Given the relatively positive overall outcome of the last article, we’re going to give this another go, while leaning a bit more toward the “PASS” as well as when handing out the “Gotcha” flags.
Either way, this is not an attempt to suggest the rating system is more accurate than gambling odds. Gamblers can analyze each fight individually, while the rating system uses a variety of mathematical routines to supply a primary fighter rating that is focused on ranking recent achievement, with a secondary priority of gauging future expectation.
With that said, there are some caveats to using the rating vs. odds comparison straight-up — the “Gotcha” list:
- System inability to project the exact effects of a recent divisional change.
- System inability to project the exact effects of recent inactivity.
- Poor matchmaking / limited careers / “changing of the guard”.
- Notable home advantage.
- System inability to project style differences.
- System inability to factor in bad judging decisions.
But this stuff (especially #5) is pretty much common sense. We try to partially factor in #1-#3 when we compute the ratings, but #5 and #6 is something that the human can factor in, that the system can’t. For the sake of these articles, we’ll attempt to factor in #4 when relevant. Home advantage can have a slight effect, but likely not enough to sway the “I’d bet on” decision.
Experienced gamblers know that it’s not about being right the most, it’s about making the most money. So in the usual table, I’ll add the “I’d bet on” column and analyze the rating/odds gap plus points #1-4 that I listed above. I’ll leave #5 and #6 to the fully subjective analyses — of which I’m sure there will be plenty.
Having said all that, let’s get started:
Ratings vs. Odds
|Fight||Odds Favorite||Rating Favorite||I’d bet on||“Gotchas”|
|Sotiropoulos vs. Pearson||Pearson (-119 / Pick ‘Em)||Sotiropoulos (1.01x / Pick ‘Em)||PASS||#1,2,4|
|Lombard vs. Palhares||Lombard (-208 / Moderate)||Lombard (1.75x / Moderate)||Lombard||#4|
|Whitaker vs. Scott||Whitaker (-206 / Moderate)||Whitaker (1.28x / Small)||PASS||#4|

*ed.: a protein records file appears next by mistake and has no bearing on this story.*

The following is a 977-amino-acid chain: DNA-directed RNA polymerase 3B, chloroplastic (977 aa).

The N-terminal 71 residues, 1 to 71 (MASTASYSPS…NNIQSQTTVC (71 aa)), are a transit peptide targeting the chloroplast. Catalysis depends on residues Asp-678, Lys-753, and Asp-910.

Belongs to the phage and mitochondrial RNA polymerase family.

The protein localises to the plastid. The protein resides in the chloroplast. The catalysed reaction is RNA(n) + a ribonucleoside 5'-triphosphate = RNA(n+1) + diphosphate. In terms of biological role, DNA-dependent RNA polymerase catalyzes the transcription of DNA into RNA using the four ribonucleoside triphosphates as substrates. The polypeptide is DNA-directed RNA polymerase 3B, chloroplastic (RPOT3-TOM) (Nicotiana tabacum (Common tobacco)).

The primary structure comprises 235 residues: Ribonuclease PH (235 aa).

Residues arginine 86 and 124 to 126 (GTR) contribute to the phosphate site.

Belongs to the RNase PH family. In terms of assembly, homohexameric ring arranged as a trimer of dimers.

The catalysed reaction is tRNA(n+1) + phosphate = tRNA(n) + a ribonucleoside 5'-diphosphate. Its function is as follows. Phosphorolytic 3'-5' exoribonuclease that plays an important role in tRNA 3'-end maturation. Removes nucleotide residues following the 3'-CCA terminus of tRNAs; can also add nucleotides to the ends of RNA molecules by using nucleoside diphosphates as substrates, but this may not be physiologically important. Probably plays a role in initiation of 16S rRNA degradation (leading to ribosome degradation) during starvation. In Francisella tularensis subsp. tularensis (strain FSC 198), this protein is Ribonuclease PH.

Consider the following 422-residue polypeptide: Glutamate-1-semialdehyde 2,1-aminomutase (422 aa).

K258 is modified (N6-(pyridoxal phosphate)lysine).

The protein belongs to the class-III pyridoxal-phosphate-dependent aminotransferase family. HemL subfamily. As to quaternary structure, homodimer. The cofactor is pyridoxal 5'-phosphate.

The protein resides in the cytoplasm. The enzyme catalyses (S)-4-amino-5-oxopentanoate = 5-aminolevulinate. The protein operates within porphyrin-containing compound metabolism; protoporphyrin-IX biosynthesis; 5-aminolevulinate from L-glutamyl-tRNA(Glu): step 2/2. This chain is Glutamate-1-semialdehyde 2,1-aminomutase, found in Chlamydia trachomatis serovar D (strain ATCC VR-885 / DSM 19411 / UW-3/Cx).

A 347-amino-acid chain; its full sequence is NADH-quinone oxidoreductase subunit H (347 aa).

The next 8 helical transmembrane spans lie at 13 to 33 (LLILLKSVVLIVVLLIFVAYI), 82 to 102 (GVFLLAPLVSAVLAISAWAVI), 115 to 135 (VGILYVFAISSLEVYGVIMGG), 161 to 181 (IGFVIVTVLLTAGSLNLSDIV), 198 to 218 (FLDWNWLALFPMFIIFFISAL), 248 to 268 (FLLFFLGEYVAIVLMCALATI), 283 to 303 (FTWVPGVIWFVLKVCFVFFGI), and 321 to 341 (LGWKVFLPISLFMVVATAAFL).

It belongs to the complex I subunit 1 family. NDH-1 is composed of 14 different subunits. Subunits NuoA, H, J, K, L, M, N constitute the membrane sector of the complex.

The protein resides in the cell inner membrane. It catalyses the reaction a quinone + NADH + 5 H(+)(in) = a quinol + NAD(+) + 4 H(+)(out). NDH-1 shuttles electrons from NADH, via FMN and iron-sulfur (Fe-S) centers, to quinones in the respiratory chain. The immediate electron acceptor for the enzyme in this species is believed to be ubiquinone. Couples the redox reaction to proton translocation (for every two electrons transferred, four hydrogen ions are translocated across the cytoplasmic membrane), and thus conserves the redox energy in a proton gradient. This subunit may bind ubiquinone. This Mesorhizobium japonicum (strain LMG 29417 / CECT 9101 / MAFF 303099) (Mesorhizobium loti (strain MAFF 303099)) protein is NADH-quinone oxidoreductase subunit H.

|Fletcher vs. Parke||Fletcher (-121 / Pick ‘Em)||Parke (1.18x / Very Small)||Parke|
|Mendes vs. Meza||Mendes (-1487 / Massive)||Mendes (5.21x / Massive)||PASS|
|Pokrajac vs. Beltran||Pokrajac (-343 / Large)||Pokrajac (1.22x / Very Small)||Beltran||#1|
|Pierce vs. Baczynski||Pierce (-348 / Large)||Pierce (2.15x / Large)||Pierce|
|Alloway vs. Rodriguez||Alloway (-189 / Moderate)||Alloway (1.55x / Moderate)||PASS|
|Wilkinson vs. Loughnane||Wilkinson (-205 / Moderate)||Wilkinson (1.81x / Moderate)||PASS||#2|
|Penner vs. Donovan||Penner (-129 / Very Small)||Penner (1.10x / Pick ‘Em)||PASS||#1|
One thing to note with this event, is that I have observed some very large shifts in odds, notably in Pierce/Baczynski, Lombard/Palhares and Alloway/Rodriguez. The odds presented are as of post time and the “I’d Bet On” column reflects that.
Now, to the results — given the odds above:
The PASS suggests that the odds and ratings difference are nearly identical, so neither fighter is a good bet or there are too many gotchas.
There are two favorites worth backing:
The Lombard and Pierce bets are marked because the ratings difference agrees with the odds, but to a larger degree. Lombard is becoming a weaker favorite (good), but Pierce is becoming a stronger favorite (bad).
If Pierce goes beyond -350, this becomes a PASS. As for Mendes/Meza, that seems like an obvious bet for Mendes, but I never advocate betting on an MMA fight with odds much wider than -1000. The statistics just don’t support it.
NOTE: Prior to this update, we had Alloway as a favorite to support at about -150. As he approached -200 (and above for a period) I had to go with a PASS.
This leaves two underdogs worth considering:
Parke vs. Fletcher: This is a tight one, so tread carefully – with a very small bet.
Beltran vs. Pokrajac: There are still questions about Beltran’s viability at 205, but with such a large gap between the odds and rating difference, Beltran is worth a small-to-medium play.
Posted on December 13, 2012 by jcs